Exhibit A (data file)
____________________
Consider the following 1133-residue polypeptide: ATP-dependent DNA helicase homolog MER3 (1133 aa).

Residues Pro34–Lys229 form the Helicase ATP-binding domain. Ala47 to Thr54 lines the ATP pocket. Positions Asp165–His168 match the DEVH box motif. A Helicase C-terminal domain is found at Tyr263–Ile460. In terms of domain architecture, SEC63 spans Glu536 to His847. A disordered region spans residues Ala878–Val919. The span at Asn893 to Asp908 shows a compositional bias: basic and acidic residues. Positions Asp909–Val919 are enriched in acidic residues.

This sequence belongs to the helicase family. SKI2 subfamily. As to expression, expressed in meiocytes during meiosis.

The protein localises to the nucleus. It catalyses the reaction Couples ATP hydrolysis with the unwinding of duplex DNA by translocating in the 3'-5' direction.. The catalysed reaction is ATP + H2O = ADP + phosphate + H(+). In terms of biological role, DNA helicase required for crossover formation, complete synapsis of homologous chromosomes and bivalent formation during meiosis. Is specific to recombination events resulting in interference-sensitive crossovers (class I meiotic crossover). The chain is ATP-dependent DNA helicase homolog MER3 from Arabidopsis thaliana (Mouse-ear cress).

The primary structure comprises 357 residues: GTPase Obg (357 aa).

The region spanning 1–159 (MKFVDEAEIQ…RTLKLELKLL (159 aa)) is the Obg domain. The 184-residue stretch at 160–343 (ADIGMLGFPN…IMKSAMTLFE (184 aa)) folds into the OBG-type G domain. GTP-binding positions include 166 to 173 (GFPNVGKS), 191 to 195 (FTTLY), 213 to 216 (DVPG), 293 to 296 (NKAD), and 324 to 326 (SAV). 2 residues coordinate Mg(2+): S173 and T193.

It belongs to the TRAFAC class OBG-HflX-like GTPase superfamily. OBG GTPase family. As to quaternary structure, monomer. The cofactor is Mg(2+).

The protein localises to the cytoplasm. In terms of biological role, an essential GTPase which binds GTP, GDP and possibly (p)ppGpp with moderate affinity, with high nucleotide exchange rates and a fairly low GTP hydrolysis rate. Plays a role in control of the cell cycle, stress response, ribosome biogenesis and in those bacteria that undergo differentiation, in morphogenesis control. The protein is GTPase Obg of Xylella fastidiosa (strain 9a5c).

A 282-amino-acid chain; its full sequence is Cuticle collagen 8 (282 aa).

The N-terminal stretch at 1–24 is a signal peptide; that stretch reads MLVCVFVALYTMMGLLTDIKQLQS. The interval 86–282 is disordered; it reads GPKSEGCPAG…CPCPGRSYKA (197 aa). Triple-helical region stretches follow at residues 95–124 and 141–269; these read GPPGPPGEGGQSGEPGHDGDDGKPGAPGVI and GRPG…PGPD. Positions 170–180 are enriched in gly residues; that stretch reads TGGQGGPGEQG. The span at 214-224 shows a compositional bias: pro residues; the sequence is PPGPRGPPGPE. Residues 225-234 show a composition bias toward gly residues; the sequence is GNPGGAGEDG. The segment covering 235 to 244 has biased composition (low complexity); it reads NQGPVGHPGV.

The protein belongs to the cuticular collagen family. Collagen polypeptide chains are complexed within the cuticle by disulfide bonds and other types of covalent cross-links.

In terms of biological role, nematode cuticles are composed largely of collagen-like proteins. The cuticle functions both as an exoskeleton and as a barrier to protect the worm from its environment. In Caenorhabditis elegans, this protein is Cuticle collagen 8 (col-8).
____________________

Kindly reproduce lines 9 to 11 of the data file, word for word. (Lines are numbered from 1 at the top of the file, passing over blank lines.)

A 282-amino-acid chain; its full sequence is Cuticle collagen 8 (282 aa).

The N-terminal stretch at 1–24 is a signal peptide; that stretch reads MLVCVFVALYTMMGLLTDIKQLQS. The interval 86–282 is disordered; it reads GPKSEGCPAG…CPCPGRSYKA (197 aa). Triple-helical region stretches follow at residues 95–124 and 141–269; these read GPPGPPGEGGQSGEPGHDGDDGKPGAPGVI and GRPG…PGPD. Positions 170–180 are enriched in gly residues; that stretch reads TGGQGGPGEQG. The span at 214-224 shows a compositional bias: pro residues; the sequence is PPGPRGPPGPE. Residues 225-234 show a composition bias toward gly residues; the sequence is GNPGGAGEDG. The segment covering 235 to 244 has biased composition (low complexity); it reads NQGPVGHPGV.

The protein belongs to the cuticular collagen family. Collagen polypeptide chains are complexed within the cuticle by disulfide bonds and other types of covalent cross-links.